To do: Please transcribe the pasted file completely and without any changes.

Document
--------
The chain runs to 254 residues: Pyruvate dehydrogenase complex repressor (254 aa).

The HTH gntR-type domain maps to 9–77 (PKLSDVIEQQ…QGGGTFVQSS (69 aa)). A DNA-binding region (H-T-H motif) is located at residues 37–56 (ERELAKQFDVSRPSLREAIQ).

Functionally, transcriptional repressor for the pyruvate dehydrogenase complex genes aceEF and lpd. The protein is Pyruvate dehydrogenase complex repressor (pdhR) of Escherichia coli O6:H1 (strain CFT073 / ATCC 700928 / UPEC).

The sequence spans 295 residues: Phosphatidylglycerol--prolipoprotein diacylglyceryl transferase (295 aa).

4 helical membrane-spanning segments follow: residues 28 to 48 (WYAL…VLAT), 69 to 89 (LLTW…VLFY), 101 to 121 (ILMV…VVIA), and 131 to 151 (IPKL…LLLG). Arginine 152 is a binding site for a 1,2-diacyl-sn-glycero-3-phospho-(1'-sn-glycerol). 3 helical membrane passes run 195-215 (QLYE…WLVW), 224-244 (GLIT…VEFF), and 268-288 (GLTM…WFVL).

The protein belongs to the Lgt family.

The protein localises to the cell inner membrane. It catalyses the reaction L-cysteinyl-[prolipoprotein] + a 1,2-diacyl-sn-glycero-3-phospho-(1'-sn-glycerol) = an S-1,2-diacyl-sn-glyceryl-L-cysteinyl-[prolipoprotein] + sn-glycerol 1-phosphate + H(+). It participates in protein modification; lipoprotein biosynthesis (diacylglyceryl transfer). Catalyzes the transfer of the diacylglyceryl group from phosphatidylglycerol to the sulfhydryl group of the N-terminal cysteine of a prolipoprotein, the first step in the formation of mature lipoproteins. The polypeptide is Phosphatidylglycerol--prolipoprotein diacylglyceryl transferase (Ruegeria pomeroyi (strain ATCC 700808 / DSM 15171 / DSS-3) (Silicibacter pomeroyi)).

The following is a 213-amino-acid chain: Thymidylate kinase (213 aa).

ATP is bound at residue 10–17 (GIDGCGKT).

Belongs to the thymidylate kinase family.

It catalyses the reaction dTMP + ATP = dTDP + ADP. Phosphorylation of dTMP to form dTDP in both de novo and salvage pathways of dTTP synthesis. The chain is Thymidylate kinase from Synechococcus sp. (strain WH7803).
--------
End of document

The chain runs to 254 residues: Pyruvate dehydrogenase complex repressor (254 aa).

The HTH gntR-type domain maps to 9–77 (PKLSDVIEQQ…QGGGTFVQSS (69 aa)). A DNA-binding region (H-T-H motif) is located at residues 37–56 (ERELAKQFDVSRPSLREAIQ).

Functionally, transcriptional repressor for the pyruvate dehydrogenase complex genes aceEF and lpd. The protein is Pyruvate dehydrogenase complex repressor (pdhR) of Escherichia coli O6:H1 (strain CFT073 / ATCC 700928 / UPEC).

The sequence spans 295 residues: Phosphatidylglycerol--prolipoprotein diacylglyceryl transferase (295 aa).

4 helical membrane-spanning segments follow: residues 28 to 48 (WYAL…VLAT), 69 to 89 (LLTW…VLFY), 101 to 121 (ILMV…VVIA), and 131 to 151 (IPKL…LLLG). Arginine 152 is a binding site for a 1,2-diacyl-sn-glycero-3-phospho-(1'-sn-glycerol). 3 helical membrane passes run 195-215 (QLYE…WLVW), 224-244 (GLIT…VEFF), and 268-288 (GLTM…WFVL).

The protein belongs to the Lgt family.

The protein localises to the cell inner membrane. It catalyses the reaction L-cysteinyl-[prolipoprotein] + a 1,2-diacyl-sn-glycero-3-phospho-(1'-sn-glycerol) = an S-1,2-diacyl-sn-glyceryl-L-cysteinyl-[prolipoprotein] + sn-glycerol 1-phosphate + H(+). It participates in protein modification; lipoprotein biosynthesis (diacylglyceryl transfer). Catalyzes the transfer of the diacylglyceryl group from phosphatidylglycerol to the sulfhydryl group of the N-terminal cysteine of a prolipoprotein, the first step in the formation of mature lipoproteins. The polypeptide is Phosphatidylglycerol--prolipoprotein diacylglyceryl transferase (Ruegeria pomeroyi (strain ATCC 700808 / DSM 15171 / DSS-3) (Silicibacter pomeroyi)).

The following is a 213-amino-acid chain: Thymidylate kinase (213 aa).

ATP is bound at residue 10–17 (GIDGCGKT).

Belongs to the thymidylate kinase family.

It catalyses the reaction dTMP + ATP = dTDP + ADP. Phosphorylation of dTMP to form dTDP in both de novo and salvage pathways of dTTP synthesis. The chain is Thymidylate kinase from Synechococcus sp. (strain WH7803).